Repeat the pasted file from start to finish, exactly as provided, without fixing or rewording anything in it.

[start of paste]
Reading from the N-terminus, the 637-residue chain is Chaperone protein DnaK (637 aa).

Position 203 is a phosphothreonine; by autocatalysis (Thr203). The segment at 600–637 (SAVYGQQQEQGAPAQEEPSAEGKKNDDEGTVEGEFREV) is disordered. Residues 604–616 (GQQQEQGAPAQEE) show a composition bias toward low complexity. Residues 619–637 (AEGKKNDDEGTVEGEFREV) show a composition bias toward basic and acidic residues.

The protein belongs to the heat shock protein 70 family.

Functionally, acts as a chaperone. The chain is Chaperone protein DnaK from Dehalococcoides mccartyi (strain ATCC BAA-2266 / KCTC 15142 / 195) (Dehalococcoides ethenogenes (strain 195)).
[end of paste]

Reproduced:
Reading from the N-terminus, the 637-residue chain is Chaperone protein DnaK (637 aa).

Position 203 is a phosphothreonine; by autocatalysis (Thr203). The segment at 600–637 (SAVYGQQQEQGAPAQEEPSAEGKKNDDEGTVEGEFREV) is disordered. Residues 604–616 (GQQQEQGAPAQEE) show a composition bias toward low complexity. Residues 619–637 (AEGKKNDDEGTVEGEFREV) show a composition bias toward basic and acidic residues.

The protein belongs to the heat shock protein 70 family.

Functionally, acts as a chaperone. The chain is Chaperone protein DnaK from Dehalococcoides mccartyi (strain ATCC BAA-2266 / KCTC 15142 / 195) (Dehalococcoides ethenogenes (strain 195)).